By the time Edwin J. Marshall (1860-1937) arrived in Los Angeles in 1904, he had already established himself in the world of business, most notably in the Houston, Texas area. He joined his wife Sallie (1866-1947) and only child Marcus (1893-1930), who had traveled to sunny California three years prior to improve the health of their son.
In leaving Houston, he sold off his interest in The Texas Company (known later as Texaco), where he had been its first Treasurer and an early investor as part of the Hogg-Swayne syndicate. Hogg was a native-born ex-governor who was most well-known for the naming of his daughter (you have to look this one up if you're not from Texas). A bank failure in Beaumont in August, 1903, of which Marshall was a director may have influenced the timing of his move to L. A.
|Edwin in 1910|
Together Marshall and Torrance also headed a syndicate that purchased a 46,000 acre property known as the Chino Ranch. The area included today's Carbon Canyon as well as the city of Chino, which contains an elementary school named E. J. Marshall.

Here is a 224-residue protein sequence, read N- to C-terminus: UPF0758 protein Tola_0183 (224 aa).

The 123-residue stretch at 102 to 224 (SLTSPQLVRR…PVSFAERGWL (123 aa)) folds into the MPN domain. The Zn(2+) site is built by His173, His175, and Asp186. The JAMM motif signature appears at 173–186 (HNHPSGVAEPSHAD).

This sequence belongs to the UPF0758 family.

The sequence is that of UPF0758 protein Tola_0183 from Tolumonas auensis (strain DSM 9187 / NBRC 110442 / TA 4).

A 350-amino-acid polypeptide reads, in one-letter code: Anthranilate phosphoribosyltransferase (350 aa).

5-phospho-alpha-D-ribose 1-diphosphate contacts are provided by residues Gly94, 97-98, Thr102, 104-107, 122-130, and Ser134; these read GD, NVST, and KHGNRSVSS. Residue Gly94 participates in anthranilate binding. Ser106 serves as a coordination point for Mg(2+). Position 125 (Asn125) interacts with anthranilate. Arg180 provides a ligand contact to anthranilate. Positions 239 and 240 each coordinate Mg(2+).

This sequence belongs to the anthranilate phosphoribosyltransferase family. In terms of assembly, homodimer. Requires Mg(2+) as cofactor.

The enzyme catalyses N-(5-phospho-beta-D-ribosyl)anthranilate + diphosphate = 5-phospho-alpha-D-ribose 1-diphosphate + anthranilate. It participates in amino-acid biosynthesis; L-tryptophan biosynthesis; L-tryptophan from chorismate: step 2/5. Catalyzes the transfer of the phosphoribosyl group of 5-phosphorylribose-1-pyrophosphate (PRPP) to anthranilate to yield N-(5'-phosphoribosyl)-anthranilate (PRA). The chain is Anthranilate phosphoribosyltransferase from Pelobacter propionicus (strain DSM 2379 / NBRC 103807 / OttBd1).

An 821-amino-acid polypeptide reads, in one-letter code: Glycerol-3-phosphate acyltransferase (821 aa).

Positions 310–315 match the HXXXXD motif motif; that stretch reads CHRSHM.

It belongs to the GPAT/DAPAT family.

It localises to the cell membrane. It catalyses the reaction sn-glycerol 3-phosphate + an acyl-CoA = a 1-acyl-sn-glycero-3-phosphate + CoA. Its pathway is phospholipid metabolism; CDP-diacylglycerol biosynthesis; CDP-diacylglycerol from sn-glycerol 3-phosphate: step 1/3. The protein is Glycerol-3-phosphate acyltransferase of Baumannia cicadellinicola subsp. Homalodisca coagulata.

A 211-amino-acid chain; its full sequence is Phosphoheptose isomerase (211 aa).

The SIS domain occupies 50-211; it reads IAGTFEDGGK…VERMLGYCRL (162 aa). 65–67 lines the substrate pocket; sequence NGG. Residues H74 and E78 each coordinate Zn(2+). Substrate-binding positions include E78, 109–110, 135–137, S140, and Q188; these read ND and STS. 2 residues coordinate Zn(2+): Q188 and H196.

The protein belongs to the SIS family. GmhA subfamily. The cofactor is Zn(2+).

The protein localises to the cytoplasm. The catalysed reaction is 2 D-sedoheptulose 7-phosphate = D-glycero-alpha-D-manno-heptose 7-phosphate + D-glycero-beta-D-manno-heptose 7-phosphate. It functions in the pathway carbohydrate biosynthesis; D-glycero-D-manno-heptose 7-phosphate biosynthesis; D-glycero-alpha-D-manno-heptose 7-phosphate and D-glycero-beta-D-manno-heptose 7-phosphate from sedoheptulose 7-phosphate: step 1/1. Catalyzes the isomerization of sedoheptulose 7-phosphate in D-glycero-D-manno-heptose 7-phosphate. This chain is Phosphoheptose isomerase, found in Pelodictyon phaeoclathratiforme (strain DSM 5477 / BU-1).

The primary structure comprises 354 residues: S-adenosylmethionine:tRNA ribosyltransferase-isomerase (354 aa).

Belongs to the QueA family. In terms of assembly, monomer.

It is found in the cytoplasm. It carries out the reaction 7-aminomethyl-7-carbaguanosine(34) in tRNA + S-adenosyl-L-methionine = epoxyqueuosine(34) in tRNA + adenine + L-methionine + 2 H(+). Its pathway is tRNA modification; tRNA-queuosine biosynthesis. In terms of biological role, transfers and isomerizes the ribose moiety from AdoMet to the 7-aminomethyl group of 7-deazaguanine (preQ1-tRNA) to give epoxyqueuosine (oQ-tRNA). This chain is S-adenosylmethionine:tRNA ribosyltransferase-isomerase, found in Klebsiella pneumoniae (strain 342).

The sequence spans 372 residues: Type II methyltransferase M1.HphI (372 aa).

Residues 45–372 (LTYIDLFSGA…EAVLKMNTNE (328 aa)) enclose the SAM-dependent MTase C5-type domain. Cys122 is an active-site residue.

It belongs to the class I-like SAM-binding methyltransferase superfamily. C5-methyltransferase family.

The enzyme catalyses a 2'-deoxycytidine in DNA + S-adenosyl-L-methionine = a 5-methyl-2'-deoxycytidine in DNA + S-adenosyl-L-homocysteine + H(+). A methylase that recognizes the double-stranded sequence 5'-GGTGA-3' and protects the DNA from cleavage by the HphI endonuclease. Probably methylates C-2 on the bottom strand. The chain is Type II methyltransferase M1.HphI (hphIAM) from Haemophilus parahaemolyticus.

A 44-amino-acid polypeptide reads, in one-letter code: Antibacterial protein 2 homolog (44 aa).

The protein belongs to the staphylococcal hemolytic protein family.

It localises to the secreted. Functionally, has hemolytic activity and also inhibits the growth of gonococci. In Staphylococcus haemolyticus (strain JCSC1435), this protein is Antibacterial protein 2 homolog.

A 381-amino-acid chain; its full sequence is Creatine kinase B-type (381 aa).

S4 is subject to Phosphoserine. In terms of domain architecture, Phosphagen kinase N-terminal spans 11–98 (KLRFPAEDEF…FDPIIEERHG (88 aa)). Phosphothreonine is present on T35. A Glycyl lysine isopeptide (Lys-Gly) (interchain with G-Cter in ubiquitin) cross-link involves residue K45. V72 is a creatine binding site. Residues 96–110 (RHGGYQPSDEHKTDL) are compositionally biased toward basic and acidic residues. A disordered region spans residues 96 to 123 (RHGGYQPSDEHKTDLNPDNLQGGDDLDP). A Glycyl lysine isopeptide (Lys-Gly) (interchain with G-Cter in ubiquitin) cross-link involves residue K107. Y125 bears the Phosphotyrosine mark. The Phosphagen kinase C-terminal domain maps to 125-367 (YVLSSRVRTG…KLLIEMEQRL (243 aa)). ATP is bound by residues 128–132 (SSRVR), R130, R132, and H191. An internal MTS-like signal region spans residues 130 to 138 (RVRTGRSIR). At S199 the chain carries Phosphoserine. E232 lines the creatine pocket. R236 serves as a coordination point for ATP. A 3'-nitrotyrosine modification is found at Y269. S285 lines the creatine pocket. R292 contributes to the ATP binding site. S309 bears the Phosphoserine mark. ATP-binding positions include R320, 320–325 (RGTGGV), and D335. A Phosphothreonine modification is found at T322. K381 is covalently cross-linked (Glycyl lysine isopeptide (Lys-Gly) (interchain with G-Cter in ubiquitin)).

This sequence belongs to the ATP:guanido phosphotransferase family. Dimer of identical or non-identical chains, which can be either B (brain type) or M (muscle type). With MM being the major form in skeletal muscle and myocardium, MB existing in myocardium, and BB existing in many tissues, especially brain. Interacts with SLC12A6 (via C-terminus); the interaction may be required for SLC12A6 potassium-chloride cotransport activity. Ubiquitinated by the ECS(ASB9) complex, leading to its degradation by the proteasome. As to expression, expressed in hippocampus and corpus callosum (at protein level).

When the Southwestern National Bank merged in 1905 with the First National Bank, Edwin declined to work at the new facility, instead concentrating his efforts on ranching.
The family settled near Westlake Park at 3rd & Westlake, a few blocks from the Willitts Hole family (who Edwin knew from Chamber of Commerce meetings), purchasing the old Griffith residence.
|304 South Westlake in 1909|
When the census taker came by in 1910, he recorded that Edwin, Sallie, Marcus, three servants, and two "hired men" resided in the obviously spacious residence.
In 1915 the Marshall family moved to Grand Avenue in Pasadena, and by 1920 son Marcus, who was living there, had married, become a widower, and had a son Edwin J, II. The Marshalls began to scale back their society and business interests and took to some international traveling.
|Edwin, Marcus, and Sallie mid '20s passport photos|
|A view from the upper floor of 304 Westlake looking southwest ca. 1910|
(courtesy of lapl.org)
The 1940 census does not list 304 Westlake, or its equivalent 1934 West 3rd Street. The lot was probably converted to the service station it became during the 1940's or 50's. The 1956 phone book listed the lot as "Sam's Serv". Within one block was a Richfield station (a major brand of gasoline in L.A. in the 50's) to compete.
Today it's not a gas station. Rather it's a strip center. And so ended 304 S. Westlake.
|304 S. Westlake Avenue recently|
Biography on E. J. Marshall